Study reveals 'inner workings' of most-common brain tumor
An international study has revealed new information about diffuse glioma, the most common type of tumor found in some 80% of adult brain cancer patients, raising hopes that better understanding of the disease may improve treatment.
Led by researchers at MD Anderson Cancer Center, Columbia University Medical Center in New York, and the University of SÜo Paulo’s Ribeirao Preto Medical School in Brazil, the study analyzed more than 1,100 samples of diffuse glioma from lower to higher grades.
Glioma is classified into four groups (oligodendroglioma, olioastrocytoma, astrocytoma and glioblastoma) and graded from grade II to IV. However, diagnoses vary from physician to physician. The investigators addressed this by analyzing molecular profiling data from The Cancer Genome Atlas (TCGA), a catalog of genetic mutations in cancers.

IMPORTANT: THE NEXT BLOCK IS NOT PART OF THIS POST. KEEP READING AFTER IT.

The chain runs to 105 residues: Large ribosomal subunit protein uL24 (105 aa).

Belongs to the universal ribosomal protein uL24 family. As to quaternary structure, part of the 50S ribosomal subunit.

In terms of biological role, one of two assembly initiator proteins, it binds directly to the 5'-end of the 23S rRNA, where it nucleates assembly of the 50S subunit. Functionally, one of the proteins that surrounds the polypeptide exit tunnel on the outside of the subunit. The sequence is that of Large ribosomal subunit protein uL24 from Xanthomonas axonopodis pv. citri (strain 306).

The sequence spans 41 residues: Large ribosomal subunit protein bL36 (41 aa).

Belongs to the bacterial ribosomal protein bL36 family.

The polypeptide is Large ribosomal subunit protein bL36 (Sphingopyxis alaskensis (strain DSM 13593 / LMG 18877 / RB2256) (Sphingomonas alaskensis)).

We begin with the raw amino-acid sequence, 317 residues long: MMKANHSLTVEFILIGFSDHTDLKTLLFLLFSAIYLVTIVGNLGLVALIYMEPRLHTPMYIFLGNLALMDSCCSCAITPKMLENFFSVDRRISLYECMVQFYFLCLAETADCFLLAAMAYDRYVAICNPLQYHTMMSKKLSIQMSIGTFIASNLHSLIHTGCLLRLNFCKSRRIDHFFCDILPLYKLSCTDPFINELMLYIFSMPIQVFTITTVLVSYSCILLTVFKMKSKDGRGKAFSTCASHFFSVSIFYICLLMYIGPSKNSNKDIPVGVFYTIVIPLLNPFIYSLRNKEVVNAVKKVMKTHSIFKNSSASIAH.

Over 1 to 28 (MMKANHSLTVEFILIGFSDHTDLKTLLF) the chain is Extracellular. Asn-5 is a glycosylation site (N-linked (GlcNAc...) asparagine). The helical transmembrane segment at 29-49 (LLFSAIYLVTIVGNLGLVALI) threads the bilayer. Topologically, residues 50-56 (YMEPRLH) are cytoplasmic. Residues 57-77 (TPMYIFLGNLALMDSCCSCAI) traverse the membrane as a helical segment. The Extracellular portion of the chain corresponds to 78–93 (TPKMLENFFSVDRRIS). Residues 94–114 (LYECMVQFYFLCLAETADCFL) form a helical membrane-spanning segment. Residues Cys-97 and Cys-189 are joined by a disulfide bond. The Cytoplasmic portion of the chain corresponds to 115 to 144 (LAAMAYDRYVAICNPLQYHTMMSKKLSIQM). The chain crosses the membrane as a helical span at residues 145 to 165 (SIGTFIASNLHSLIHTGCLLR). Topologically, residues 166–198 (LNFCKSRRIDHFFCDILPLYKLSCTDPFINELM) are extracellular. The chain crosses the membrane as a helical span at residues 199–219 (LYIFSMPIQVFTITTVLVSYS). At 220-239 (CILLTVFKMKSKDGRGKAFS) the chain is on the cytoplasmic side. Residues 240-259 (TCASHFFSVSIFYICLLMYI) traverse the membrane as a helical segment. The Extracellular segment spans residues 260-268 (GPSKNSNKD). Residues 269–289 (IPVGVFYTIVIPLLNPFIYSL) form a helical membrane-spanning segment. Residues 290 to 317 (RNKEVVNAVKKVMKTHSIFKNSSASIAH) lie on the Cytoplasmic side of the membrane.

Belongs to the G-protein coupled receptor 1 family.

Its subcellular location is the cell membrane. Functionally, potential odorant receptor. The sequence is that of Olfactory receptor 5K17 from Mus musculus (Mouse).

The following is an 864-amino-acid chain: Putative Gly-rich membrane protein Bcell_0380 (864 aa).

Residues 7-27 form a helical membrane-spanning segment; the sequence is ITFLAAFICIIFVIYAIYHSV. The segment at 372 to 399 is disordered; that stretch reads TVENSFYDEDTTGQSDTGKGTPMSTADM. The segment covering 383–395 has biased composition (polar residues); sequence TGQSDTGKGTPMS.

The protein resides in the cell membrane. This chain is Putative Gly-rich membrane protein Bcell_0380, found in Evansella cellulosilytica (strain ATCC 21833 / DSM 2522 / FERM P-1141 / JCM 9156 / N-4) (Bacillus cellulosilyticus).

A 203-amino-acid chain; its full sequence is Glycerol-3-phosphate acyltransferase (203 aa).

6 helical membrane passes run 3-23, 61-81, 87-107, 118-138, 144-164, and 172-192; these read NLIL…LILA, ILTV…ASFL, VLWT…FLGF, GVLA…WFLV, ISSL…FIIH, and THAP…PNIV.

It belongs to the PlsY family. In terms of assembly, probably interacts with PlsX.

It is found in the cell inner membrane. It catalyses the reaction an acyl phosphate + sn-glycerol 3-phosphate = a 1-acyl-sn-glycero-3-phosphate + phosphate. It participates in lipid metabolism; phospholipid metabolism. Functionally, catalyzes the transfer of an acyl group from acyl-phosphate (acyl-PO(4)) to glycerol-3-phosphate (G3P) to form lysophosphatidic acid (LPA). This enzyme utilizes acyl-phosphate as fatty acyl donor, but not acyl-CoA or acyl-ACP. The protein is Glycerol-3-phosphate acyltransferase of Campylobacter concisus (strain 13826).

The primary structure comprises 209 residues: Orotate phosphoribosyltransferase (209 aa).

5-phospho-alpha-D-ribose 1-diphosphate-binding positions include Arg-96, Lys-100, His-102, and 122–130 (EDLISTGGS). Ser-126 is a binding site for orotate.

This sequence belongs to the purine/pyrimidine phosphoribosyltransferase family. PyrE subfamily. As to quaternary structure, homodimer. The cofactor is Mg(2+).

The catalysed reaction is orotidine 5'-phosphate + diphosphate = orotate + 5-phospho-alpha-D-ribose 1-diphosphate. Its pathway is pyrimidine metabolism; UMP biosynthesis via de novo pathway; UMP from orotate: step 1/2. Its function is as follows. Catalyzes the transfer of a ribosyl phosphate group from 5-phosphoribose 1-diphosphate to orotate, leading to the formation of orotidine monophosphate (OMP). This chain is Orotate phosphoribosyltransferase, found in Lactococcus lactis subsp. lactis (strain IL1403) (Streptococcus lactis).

“TCGA data allowed us to identify diffuse glioma subgroups with distinct molecular and clinical features and shed light on mechanisms driving disease progression,” said Roel Verhaak, Ph.D., associate professor, Bioinformatics and Computational Biology at MD Anderson.
Currently, pathologists determine if a glioma is low-grade or high-grade based on the tumor tissue’s appearance under the microscope.
“By looking at the molecular makeup of these tumors, we now have a much more precise way of predicting which tumors are more likely to grow rapidly and can prescribe treatments accordingly,” said Antonio Iavarone, M.D., professor of Neurology and Pathology and Cell Biology.
The team’s findings were published in the Jan. 28 online issue of Cell. The study is the largest multi-platform analysis to date of adult diffuse glioma, grades II to IV.